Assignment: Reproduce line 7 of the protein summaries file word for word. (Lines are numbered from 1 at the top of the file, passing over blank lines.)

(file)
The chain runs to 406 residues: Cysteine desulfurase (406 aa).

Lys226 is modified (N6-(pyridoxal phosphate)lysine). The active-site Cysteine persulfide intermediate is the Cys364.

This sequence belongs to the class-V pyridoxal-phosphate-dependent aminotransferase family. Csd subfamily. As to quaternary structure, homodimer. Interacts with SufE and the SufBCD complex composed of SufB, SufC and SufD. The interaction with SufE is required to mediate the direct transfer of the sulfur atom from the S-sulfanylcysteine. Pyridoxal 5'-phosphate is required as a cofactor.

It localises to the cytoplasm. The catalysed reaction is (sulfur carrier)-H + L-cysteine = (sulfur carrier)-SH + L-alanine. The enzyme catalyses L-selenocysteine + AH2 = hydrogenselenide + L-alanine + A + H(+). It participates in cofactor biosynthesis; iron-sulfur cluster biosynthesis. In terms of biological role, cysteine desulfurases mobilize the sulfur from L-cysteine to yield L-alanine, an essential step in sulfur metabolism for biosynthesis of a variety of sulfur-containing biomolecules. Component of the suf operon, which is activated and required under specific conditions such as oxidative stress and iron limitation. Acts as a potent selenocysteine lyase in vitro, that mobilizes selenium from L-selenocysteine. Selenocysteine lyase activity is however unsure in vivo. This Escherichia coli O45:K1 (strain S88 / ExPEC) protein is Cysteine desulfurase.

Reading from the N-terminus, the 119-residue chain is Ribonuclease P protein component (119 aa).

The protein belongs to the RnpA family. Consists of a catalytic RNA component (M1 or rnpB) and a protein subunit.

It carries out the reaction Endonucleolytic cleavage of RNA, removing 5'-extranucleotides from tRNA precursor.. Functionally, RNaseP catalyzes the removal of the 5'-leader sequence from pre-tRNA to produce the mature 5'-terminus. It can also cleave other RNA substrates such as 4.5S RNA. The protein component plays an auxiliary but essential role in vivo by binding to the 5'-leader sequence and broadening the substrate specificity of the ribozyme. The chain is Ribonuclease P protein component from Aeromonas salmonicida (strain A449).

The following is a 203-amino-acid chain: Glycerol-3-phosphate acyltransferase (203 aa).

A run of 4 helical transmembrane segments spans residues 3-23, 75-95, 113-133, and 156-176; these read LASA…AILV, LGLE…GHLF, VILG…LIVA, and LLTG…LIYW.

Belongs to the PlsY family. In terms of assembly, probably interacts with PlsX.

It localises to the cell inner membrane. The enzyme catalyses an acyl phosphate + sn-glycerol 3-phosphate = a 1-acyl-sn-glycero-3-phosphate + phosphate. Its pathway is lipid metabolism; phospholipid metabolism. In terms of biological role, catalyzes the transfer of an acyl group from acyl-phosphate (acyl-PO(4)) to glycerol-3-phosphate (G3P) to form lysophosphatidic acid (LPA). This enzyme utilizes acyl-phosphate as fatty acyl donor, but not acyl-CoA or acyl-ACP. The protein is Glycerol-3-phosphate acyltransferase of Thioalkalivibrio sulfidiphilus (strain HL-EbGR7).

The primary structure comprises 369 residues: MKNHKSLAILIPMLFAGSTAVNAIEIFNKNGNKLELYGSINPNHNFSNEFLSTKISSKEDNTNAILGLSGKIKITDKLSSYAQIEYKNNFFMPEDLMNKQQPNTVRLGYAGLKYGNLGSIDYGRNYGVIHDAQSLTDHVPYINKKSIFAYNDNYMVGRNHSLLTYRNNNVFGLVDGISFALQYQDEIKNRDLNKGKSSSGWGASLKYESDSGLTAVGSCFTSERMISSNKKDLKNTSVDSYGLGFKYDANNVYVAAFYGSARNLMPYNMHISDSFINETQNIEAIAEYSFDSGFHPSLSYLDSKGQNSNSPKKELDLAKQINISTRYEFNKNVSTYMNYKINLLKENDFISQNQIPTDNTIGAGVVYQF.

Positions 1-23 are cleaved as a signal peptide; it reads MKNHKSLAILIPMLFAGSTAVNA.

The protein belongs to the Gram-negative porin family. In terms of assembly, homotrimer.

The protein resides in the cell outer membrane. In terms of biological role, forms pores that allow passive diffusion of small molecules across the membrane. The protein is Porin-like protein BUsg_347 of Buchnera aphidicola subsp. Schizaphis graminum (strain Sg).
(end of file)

It carries out the reaction Endonucleolytic cleavage of RNA, removing 5'-extranucleotides from tRNA precursor.. Functionally, RNaseP catalyzes the removal of the 5'-leader sequence from pre-tRNA to produce the mature 5'-terminus. It can also cleave other RNA substrates such as 4.5S RNA. The protein component plays an auxiliary but essential role in vivo by binding to the 5'-leader sequence and broadening the substrate specificity of the ribozyme. The chain is Ribonuclease P protein component from Aeromonas salmonicida (strain A449).